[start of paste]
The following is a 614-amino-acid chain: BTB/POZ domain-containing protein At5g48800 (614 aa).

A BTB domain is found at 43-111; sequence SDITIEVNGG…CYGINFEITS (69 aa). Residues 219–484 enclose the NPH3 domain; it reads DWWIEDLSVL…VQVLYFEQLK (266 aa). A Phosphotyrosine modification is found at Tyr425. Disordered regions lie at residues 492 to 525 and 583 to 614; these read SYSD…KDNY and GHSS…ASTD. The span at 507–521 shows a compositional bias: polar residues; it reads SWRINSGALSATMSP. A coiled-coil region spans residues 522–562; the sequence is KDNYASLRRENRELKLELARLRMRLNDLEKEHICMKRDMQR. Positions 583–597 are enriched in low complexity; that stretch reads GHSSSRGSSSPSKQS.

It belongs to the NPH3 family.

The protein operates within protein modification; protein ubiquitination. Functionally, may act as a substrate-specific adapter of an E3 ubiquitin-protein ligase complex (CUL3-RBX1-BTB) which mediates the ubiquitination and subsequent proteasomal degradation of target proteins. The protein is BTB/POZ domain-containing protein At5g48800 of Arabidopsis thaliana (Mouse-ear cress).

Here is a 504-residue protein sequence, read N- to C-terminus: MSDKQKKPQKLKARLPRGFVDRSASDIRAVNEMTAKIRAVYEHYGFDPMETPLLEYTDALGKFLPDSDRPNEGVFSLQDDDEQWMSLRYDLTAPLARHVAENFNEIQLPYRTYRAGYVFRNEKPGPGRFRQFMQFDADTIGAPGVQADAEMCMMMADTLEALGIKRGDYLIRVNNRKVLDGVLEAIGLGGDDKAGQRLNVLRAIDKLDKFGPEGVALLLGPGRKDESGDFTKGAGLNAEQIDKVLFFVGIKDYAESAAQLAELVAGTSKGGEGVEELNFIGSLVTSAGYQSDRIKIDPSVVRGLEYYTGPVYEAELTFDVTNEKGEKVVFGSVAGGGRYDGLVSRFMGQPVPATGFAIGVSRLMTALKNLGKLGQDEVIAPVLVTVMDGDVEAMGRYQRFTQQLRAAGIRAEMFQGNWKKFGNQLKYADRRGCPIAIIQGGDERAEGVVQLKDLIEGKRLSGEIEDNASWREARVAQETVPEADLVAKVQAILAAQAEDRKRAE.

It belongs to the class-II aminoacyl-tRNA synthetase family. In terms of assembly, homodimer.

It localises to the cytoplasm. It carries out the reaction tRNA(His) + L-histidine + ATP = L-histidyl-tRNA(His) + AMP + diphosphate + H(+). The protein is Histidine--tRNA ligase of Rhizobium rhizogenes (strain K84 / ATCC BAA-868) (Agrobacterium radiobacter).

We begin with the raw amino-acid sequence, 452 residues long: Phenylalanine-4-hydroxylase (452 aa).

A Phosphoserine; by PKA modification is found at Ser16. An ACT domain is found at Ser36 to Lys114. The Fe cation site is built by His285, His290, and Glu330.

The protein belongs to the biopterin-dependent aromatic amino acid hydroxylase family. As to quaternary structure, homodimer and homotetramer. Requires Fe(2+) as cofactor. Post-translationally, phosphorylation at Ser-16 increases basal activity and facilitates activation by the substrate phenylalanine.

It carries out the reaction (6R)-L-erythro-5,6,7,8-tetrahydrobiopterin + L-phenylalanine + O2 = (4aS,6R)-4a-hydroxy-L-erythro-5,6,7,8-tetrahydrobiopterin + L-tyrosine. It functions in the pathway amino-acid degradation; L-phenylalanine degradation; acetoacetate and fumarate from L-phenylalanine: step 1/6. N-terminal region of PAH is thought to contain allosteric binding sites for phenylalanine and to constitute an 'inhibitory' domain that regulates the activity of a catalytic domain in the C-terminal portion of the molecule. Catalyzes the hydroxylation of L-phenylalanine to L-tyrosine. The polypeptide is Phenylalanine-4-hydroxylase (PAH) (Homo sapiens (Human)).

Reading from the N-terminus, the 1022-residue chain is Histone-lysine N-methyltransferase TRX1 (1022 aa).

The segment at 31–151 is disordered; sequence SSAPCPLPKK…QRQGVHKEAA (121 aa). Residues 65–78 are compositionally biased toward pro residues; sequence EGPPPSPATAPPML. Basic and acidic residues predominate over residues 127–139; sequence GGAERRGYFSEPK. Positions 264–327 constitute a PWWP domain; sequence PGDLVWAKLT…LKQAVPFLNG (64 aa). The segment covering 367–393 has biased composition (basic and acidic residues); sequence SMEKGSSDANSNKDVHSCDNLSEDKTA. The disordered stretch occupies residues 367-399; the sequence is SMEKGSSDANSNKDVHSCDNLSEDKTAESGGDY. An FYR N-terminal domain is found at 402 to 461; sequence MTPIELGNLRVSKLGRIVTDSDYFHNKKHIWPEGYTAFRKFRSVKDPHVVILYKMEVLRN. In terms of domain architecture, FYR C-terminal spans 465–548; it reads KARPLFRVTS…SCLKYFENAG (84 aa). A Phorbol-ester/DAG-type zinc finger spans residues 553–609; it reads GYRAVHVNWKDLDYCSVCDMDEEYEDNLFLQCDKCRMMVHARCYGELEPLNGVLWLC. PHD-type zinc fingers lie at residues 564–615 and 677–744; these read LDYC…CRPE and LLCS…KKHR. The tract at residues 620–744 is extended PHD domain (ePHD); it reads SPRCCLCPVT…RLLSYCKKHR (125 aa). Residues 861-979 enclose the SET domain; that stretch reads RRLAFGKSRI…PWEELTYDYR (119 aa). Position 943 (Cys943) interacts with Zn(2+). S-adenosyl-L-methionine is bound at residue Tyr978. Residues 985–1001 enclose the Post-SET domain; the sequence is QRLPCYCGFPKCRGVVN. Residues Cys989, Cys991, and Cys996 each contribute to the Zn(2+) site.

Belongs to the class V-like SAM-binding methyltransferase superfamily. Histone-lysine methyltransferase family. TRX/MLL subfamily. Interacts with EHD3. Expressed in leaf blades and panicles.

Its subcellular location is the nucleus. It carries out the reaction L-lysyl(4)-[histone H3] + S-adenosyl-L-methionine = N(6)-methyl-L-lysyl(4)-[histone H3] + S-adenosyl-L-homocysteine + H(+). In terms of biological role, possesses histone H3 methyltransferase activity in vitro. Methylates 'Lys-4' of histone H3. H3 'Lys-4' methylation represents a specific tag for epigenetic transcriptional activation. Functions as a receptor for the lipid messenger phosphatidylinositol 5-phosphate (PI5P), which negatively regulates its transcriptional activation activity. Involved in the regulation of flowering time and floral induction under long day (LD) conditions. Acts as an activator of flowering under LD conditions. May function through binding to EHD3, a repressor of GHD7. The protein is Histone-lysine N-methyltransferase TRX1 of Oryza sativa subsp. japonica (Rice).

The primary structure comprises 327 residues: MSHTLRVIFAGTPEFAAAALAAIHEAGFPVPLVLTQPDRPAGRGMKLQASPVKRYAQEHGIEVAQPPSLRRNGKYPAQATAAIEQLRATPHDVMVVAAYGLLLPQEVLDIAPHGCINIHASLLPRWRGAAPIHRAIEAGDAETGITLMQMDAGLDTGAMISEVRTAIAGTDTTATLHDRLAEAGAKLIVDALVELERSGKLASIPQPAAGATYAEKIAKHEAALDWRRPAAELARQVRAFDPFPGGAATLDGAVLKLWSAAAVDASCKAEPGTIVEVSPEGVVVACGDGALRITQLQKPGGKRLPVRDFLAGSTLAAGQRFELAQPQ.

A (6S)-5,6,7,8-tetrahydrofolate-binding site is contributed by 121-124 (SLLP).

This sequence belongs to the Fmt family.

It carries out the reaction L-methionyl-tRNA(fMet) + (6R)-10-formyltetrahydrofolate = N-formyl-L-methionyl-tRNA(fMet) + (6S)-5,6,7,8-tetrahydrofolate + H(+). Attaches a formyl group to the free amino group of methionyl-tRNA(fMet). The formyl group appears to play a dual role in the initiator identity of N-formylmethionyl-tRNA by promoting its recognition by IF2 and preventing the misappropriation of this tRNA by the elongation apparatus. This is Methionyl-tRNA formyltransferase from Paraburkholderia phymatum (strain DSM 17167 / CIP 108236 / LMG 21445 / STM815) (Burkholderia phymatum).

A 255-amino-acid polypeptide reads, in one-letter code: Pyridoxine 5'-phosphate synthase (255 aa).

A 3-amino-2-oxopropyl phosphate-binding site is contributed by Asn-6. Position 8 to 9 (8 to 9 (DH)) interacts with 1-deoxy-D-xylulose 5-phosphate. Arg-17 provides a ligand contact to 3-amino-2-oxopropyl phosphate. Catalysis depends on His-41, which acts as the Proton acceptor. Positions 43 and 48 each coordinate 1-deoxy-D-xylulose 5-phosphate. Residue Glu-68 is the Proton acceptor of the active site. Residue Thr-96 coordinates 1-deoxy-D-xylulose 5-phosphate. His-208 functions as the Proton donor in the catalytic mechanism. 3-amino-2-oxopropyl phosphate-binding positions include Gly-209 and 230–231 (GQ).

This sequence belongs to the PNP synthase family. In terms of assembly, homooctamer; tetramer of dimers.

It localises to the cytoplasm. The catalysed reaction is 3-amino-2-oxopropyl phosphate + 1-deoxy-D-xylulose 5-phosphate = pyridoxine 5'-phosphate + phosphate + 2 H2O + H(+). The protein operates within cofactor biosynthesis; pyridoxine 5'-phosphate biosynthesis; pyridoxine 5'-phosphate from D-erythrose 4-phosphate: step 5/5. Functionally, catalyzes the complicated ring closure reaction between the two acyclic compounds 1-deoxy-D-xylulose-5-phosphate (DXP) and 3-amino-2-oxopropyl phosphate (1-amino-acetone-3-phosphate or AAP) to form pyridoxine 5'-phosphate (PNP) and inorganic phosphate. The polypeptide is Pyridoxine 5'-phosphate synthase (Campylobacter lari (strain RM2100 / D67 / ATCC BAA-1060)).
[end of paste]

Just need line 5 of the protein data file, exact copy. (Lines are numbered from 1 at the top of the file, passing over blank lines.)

Here is a 504-residue protein sequence, read N- to C-terminus: MSDKQKKPQKLKARLPRGFVDRSASDIRAVNEMTAKIRAVYEHYGFDPMETPLLEYTDALGKFLPDSDRPNEGVFSLQDDDEQWMSLRYDLTAPLARHVAENFNEIQLPYRTYRAGYVFRNEKPGPGRFRQFMQFDADTIGAPGVQADAEMCMMMADTLEALGIKRGDYLIRVNNRKVLDGVLEAIGLGGDDKAGQRLNVLRAIDKLDKFGPEGVALLLGPGRKDESGDFTKGAGLNAEQIDKVLFFVGIKDYAESAAQLAELVAGTSKGGEGVEELNFIGSLVTSAGYQSDRIKIDPSVVRGLEYYTGPVYEAELTFDVTNEKGEKVVFGSVAGGGRYDGLVSRFMGQPVPATGFAIGVSRLMTALKNLGKLGQDEVIAPVLVTVMDGDVEAMGRYQRFTQQLRAAGIRAEMFQGNWKKFGNQLKYADRRGCPIAIIQGGDERAEGVVQLKDLIEGKRLSGEIEDNASWREARVAQETVPEADLVAKVQAILAAQAEDRKRAE.